How do I know the information is accurate?
There are two kinds of information sources: Information from government sources (like birth and military records, immigration records and the social security death index) and information from books, newspaper articles and the community.
One of the types of resources you may find helpful online are the thousands of message board postings surrounding surnames with people looking for and providing information. If you have a common last name, like Lewis or Smith, be prepared to be inundated with possible information. There's a lot of sharing that goes on and a real sense of community surrounding these efforts.
Wherever you get information from, it's important to remember to make sure it's relevant to your family, and not just a family with your last name. For example, if the government record indicates your great, great grandfather was born in Ohio, and you have several other pieces of information you know to be true, then you have confirmed a piece of your family tree. If you get information from a message board, "yes, I once knew your grandmother," the onus is on you to contact the person providing the information to verify its accuracy.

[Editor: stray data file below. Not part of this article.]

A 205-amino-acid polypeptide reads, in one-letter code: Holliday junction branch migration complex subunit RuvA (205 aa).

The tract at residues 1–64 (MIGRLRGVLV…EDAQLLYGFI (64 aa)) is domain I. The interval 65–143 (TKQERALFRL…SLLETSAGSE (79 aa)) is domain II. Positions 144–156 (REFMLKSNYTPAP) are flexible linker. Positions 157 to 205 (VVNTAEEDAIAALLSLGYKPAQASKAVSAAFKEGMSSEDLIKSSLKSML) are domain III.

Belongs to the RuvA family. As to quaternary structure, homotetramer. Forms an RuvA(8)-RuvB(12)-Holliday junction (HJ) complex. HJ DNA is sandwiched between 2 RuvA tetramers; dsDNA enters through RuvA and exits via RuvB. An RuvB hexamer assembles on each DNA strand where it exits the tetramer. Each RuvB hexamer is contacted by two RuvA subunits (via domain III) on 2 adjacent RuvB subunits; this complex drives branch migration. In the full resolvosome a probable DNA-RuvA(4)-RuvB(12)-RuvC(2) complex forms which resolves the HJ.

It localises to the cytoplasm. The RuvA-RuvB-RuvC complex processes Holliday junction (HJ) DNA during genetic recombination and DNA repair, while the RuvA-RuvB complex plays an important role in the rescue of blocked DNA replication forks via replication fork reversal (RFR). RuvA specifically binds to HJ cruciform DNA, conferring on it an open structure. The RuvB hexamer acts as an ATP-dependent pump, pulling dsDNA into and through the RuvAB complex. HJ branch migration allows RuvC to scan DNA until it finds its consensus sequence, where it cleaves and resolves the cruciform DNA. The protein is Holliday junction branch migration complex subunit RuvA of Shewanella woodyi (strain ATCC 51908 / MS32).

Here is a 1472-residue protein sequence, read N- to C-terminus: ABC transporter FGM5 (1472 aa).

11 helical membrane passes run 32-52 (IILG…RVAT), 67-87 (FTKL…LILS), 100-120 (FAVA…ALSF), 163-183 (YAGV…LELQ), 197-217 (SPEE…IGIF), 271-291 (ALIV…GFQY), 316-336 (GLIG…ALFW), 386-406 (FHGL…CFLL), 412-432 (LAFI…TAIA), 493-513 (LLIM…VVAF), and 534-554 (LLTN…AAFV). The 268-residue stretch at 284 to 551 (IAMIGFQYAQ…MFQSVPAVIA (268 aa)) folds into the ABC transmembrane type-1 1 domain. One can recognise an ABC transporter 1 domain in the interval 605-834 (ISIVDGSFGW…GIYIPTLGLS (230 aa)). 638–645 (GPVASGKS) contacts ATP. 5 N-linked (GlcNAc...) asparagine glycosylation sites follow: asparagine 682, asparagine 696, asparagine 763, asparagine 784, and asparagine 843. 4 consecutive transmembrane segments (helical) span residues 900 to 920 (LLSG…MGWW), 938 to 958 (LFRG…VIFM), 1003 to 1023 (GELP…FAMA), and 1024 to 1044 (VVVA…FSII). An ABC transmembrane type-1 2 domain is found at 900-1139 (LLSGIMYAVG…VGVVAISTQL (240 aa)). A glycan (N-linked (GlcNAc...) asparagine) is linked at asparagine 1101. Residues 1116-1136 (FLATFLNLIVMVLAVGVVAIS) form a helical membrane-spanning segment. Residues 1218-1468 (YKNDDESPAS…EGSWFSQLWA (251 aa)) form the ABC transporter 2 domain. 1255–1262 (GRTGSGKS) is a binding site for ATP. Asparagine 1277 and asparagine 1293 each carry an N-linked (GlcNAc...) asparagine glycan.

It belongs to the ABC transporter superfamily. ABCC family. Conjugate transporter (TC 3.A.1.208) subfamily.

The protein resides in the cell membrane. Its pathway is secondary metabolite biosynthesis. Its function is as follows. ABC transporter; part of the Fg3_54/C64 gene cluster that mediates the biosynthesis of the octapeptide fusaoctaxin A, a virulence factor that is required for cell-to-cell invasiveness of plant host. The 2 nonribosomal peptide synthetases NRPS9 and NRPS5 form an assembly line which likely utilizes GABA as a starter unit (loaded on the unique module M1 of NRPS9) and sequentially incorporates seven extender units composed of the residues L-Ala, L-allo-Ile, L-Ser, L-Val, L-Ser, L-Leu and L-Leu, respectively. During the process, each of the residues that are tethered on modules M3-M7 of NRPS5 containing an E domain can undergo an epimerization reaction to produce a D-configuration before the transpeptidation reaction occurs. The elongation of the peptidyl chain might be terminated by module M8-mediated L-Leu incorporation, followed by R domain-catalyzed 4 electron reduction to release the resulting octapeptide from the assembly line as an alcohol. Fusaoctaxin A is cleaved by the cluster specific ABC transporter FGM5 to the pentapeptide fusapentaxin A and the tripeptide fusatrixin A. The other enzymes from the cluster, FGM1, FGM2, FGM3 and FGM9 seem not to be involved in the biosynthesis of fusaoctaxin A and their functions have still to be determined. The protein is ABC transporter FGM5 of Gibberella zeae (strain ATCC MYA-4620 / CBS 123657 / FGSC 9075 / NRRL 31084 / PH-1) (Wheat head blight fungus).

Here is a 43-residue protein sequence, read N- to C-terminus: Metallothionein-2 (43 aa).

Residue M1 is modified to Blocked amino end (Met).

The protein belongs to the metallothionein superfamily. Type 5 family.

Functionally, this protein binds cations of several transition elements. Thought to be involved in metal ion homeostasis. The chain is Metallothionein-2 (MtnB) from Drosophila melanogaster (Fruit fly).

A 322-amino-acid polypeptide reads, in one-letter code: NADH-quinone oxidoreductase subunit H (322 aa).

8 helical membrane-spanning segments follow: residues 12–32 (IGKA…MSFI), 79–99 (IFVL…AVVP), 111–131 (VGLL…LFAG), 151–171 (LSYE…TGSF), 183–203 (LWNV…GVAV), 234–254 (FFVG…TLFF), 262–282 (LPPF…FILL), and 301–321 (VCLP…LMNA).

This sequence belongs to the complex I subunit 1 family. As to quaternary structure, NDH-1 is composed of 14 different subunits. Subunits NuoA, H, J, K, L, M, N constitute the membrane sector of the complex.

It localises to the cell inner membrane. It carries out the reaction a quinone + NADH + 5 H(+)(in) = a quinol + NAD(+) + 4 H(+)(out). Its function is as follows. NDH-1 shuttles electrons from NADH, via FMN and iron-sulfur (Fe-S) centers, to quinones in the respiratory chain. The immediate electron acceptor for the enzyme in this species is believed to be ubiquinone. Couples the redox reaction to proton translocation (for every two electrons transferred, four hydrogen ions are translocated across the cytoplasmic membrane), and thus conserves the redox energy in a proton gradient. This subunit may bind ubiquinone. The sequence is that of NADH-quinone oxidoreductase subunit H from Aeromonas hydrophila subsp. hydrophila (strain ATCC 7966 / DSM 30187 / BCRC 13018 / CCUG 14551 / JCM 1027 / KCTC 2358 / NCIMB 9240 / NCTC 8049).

Are resources free? What kind of investment is required?
Some of the basic information is free. As you get deeper, there are annual subscription fees for access to information such as Census Bureau forms, usually about $40 per year. By far the biggest investment you'll make is time. Most people chip away at this over weeks and months.
Where should I go online? What are the best sites?
Helpful sites include:
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